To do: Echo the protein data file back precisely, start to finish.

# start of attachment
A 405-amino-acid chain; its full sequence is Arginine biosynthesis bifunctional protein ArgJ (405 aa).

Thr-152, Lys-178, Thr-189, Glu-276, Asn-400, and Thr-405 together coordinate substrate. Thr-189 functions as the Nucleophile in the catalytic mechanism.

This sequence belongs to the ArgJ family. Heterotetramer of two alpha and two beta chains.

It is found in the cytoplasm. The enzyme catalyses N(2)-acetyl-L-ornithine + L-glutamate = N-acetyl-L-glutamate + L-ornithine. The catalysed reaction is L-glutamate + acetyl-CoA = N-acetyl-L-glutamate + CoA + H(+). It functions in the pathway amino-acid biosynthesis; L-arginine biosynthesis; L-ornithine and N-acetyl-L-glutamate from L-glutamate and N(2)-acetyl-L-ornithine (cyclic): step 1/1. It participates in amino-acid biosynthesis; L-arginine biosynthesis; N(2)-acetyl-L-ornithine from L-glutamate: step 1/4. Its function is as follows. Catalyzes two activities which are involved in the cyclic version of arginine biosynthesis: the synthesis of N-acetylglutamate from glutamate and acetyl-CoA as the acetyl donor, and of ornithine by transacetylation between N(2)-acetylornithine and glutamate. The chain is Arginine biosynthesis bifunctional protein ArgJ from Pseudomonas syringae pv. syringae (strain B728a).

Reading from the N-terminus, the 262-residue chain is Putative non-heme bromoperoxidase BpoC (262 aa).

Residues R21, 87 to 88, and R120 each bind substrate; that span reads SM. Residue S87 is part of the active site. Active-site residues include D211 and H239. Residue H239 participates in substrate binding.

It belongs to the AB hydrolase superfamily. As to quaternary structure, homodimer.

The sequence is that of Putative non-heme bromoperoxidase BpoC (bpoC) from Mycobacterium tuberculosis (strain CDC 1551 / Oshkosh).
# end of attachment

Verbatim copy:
A 405-amino-acid chain; its full sequence is Arginine biosynthesis bifunctional protein ArgJ (405 aa).

Thr-152, Lys-178, Thr-189, Glu-276, Asn-400, and Thr-405 together coordinate substrate. Thr-189 functions as the Nucleophile in the catalytic mechanism.

This sequence belongs to the ArgJ family. Heterotetramer of two alpha and two beta chains.

It is found in the cytoplasm. The enzyme catalyses N(2)-acetyl-L-ornithine + L-glutamate = N-acetyl-L-glutamate + L-ornithine. The catalysed reaction is L-glutamate + acetyl-CoA = N-acetyl-L-glutamate + CoA + H(+). It functions in the pathway amino-acid biosynthesis; L-arginine biosynthesis; L-ornithine and N-acetyl-L-glutamate from L-glutamate and N(2)-acetyl-L-ornithine (cyclic): step 1/1. It participates in amino-acid biosynthesis; L-arginine biosynthesis; N(2)-acetyl-L-ornithine from L-glutamate: step 1/4. Its function is as follows. Catalyzes two activities which are involved in the cyclic version of arginine biosynthesis: the synthesis of N-acetylglutamate from glutamate and acetyl-CoA as the acetyl donor, and of ornithine by transacetylation between N(2)-acetylornithine and glutamate. The chain is Arginine biosynthesis bifunctional protein ArgJ from Pseudomonas syringae pv. syringae (strain B728a).

Reading from the N-terminus, the 262-residue chain is Putative non-heme bromoperoxidase BpoC (262 aa).

Residues R21, 87 to 88, and R120 each bind substrate; that span reads SM. Residue S87 is part of the active site. Active-site residues include D211 and H239. Residue H239 participates in substrate binding.

It belongs to the AB hydrolase superfamily. As to quaternary structure, homodimer.

The sequence is that of Putative non-heme bromoperoxidase BpoC (bpoC) from Mycobacterium tuberculosis (strain CDC 1551 / Oshkosh).